Chicago Great Western Railroad Depot

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Chicago Great Western Railroad Depot
The Chicago Great Western Railroad Depot is a historic railway station in the village of Elizabeth, Illinois, USA. It was built in 1877”“78 and like many rural stations along the Chicago Great Western Railroad it was cast in Stick style. The building was listed on the U.S. National Register of Historic Places in 1996.

History
The Elizabeth, Illinois Chicago Great Western Railroad Depot was built in 1877”“78 by the Minnesota Northwestern Railway Company. In January 1892, A.B. Stickney's Chicago Great Western Railroad company bought the Minnesota Northwestern company.

Architecture
The design of the depot in Elizabeth is similar to the design of many of the rural stations built during the 1880s and 1890s along the Chicago Great Western Railroad. Many of these stations, including the Elizabeth depot, were small rectangular, side-gabled buildings built in Stick style. Through the years, some of the depot's original architectural details were lost.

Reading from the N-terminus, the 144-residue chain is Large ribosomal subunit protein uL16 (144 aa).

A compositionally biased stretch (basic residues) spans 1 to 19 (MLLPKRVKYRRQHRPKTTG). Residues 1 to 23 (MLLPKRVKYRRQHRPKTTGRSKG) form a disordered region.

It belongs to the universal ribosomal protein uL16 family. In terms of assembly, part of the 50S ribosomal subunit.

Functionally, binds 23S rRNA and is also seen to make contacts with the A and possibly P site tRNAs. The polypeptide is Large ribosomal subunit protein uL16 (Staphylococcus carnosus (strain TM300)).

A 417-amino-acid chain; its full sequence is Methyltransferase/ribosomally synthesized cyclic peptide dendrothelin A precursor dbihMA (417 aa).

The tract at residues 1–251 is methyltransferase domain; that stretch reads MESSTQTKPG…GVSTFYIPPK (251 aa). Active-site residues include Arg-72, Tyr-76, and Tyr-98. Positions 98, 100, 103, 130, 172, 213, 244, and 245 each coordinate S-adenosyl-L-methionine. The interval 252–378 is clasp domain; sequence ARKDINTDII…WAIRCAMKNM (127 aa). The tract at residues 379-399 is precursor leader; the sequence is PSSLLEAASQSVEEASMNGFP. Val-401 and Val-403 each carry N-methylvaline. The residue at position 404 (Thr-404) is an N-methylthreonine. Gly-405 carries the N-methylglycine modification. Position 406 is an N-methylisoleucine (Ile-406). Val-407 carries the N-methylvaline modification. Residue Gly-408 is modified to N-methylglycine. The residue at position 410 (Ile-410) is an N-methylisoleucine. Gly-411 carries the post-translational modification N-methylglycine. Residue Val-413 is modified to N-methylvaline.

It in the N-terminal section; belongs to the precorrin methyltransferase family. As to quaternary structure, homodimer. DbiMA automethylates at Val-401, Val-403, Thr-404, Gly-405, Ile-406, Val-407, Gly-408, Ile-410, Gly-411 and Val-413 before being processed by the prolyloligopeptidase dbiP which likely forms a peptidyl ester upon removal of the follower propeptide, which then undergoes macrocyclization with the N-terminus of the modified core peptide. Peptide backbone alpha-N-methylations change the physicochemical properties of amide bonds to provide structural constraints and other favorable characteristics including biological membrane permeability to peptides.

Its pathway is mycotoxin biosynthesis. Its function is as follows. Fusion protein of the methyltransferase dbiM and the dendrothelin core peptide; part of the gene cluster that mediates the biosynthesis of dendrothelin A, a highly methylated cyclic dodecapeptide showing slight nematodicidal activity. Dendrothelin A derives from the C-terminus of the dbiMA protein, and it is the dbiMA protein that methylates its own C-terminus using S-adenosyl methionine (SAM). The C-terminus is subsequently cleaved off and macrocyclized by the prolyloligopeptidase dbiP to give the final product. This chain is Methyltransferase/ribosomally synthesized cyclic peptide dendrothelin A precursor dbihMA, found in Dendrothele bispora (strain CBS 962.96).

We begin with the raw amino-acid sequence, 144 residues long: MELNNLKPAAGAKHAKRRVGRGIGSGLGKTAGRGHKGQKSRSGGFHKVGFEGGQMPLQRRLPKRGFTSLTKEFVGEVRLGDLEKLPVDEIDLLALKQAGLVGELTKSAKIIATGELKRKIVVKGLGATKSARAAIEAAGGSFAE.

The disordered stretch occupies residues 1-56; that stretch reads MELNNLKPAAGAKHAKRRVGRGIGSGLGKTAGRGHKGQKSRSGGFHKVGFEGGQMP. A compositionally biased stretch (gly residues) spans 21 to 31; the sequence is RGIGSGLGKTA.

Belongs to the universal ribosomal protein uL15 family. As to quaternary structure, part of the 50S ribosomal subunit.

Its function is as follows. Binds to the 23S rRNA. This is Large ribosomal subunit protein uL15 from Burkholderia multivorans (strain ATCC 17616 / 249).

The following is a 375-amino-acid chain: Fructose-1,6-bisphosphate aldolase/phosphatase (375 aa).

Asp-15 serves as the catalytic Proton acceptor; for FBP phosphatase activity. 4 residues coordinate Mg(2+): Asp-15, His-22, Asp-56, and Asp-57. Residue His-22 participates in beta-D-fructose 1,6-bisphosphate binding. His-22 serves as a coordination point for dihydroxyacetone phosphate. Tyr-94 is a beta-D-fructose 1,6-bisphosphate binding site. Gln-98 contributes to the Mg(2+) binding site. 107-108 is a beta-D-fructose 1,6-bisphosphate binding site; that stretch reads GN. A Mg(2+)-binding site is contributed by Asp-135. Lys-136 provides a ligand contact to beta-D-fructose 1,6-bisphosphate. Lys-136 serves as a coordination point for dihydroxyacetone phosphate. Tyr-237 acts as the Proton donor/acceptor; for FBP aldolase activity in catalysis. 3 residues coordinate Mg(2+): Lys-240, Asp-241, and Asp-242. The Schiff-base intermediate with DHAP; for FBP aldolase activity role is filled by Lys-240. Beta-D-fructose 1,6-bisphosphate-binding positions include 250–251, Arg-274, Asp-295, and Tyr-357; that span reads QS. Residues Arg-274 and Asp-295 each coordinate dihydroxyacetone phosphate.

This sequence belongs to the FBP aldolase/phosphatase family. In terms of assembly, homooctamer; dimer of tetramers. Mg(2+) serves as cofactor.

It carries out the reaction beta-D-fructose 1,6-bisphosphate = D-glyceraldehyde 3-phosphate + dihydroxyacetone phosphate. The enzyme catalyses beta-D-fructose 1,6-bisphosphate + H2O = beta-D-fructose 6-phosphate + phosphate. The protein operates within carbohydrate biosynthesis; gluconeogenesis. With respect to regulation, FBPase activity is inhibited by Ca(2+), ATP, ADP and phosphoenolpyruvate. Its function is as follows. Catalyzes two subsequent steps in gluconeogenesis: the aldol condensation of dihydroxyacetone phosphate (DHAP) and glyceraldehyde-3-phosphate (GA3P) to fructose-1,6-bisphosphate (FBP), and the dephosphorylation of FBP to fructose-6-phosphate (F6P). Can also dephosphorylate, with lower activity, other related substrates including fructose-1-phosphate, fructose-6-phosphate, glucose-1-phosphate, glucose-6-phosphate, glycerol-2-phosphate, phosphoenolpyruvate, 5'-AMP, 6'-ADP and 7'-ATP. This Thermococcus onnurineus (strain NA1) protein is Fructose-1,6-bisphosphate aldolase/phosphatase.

Museum
Today the depot building is operated as a railroad museum. Located in a mixed commercial district, the area that was once the station's stockyard is now a lumber company, but the "Commercial Hotel", an 1889 hotel that served railroad patrons, across the street still stands. The depot was restored by the Elizabeth Historical Society and is meant to become an important repository of information about the Chicago Great Western Railroad.

Historic significance
The arrival of the depot in Elizabeth coincided with a record growth spurt between 1880”“1900. The population of Elizabeth rose from 507 to 659 during those two decades and by the 1910s unofficial numbers estimated the population at close to 1,000. The station and the railroad industry in Elizabeth heralded a new era in the village. On February 16, 1996 the Chicago Great Western Railroad Station in Elizabeth, Illinois was added to the U.S. National Register of Historic Places.